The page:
Architectural historians, rejoice! We have entered an age in which our discipline can be immeasurably assisted, enriched, and sometimes transformed by the advent of accessible, low-cost, and increasingly user-friendly technologies. These tools enable us to identify evidence that was not previously visible or accessible, synthesize and map geographically and chronologically referenced data points with precision, fuse databases to combine information from secondary sources that in turn generate new types of data, and test hypotheses through 3-D models and animations. We can stimulate new questions about buildings, places, and spaces with mapping and measuring tools. In this short summary, I will mention some examples of digital projects in which new evidence has been discovered or combined in new ways to illuminate questions in architectural history. The potential tools include the following:
Ground-penetrating radar (GPR), which under the right conditions permits “vision” through the earth or through pavements to foundations and other kinds of underground information. This new evidence can be used to generate rationalized reconstructions, such as the hypothetical reconstruction of the choir screen of Santa Chiara in Naples (Figure 1).
LiDAR (light detection and ranging), a form of remote sensing, and drone imagery, both of which at present are used primarily by archaeologists.1 These are emerging as important tools for landscape and garden studies.2
3-D laser scanning, which can be used to produce exact recordings of the dimensions and materials of extant monuments (Figure 2).
Photogrammetric 3-D models of buildings, sites, and objects, which can be generated with ordinary cameras (including those on portable devices).
Geo-referenced database software that records archival or historical information with absolute geolocated precision. By combining published scholarship into databases, researchers can map geolocations and generate new forms of knowledge to produce synthetic narratives (Figure 3).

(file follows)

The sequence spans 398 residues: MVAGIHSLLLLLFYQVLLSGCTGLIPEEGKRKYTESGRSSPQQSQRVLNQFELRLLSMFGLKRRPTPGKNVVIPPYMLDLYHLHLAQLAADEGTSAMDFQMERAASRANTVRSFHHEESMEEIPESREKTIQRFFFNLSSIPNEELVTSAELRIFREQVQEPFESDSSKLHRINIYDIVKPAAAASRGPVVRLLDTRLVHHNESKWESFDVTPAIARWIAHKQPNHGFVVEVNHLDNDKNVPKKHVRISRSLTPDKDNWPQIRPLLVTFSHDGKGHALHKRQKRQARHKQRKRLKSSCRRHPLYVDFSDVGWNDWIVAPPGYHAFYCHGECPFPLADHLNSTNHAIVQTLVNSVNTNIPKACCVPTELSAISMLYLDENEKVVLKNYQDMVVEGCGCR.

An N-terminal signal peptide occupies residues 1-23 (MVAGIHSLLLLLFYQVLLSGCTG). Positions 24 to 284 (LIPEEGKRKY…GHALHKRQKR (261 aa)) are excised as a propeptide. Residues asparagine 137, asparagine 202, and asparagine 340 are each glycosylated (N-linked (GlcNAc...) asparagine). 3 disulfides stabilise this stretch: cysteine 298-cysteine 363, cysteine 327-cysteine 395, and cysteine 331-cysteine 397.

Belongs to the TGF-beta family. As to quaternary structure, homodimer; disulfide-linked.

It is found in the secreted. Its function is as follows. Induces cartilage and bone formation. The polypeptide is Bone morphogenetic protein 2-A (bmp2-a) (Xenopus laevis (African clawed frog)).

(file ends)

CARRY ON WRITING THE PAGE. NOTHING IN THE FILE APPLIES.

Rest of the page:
Historic building information modeling (HBIM) software, which can embed historical information within 3-D scans and photogrammetric models.3
Mapping technologies that enable scholars to trace development and chronologies, for example, in the use of structural concepts and materials.4
Animations that narrate the construction or development of places or spaces unfolding in time, instead of in a series of sequential, crystallized, or “frozen” snapshots. Such animations can be viewed online and through apps on mobile devices.
Critical to many of these efforts is the availability of open-source software and the Creative Commons license. These mean that scholars can build on existing data sets and technologies to reorient research questions and generate recombinations of existing data and software frames.5 Technologies can also be used to narrate the history of a building, a site, or a city over time, and the storytelling component can itself spur new reflection.
Archaeology often establishes the groundwork for other disciplines, and especially for architectural historians. As a result, we can step into a wide range of tested software and integrate existing documentation with new evidence to develop and present research questions.6 Drones and LiDAR have been particularly revolutionary in opening up new avenues and new evidence, perhaps most notably for ancient sites in Mesoamerica and Greco-Roman antiquity.
Although the software has become increasingly user-friendly, digital work usually requires and naturally encourages collaboration across disciplines.7 Because collaboration requires dialogue and the exchange of knowledge, this process can enrich both research questions and outcomes. The Visualizing Venice project is an example of a long-term collaboration that combines the work of historians, architects, engineers, and experts in media studies and mobile app development.8 This cross-disciplinary approach has not only generated new knowledge through the creation of maps and 3-D models but also laid the groundwork for exhibitions, mobile applications, and websites. In Visualizing Venice, each part of the project involves fluid and international “regrouping” to create teams with the appropriate skills. For example, in connection with an exhibition at the Palazzo Ducale curated by Donatella Calabi to commemorate the five hundredth anniversary of the Venetian Ghetto, an architect (Paolo Borin from Padua), an expert in database-driven spatial media (Victoria Szabo at Duke University), and an architectural historian (Ludovica Galeazzo, research fellow at Duke) developed a mobile application that could guide visitors through the Venetian Ghetto and its buildings.9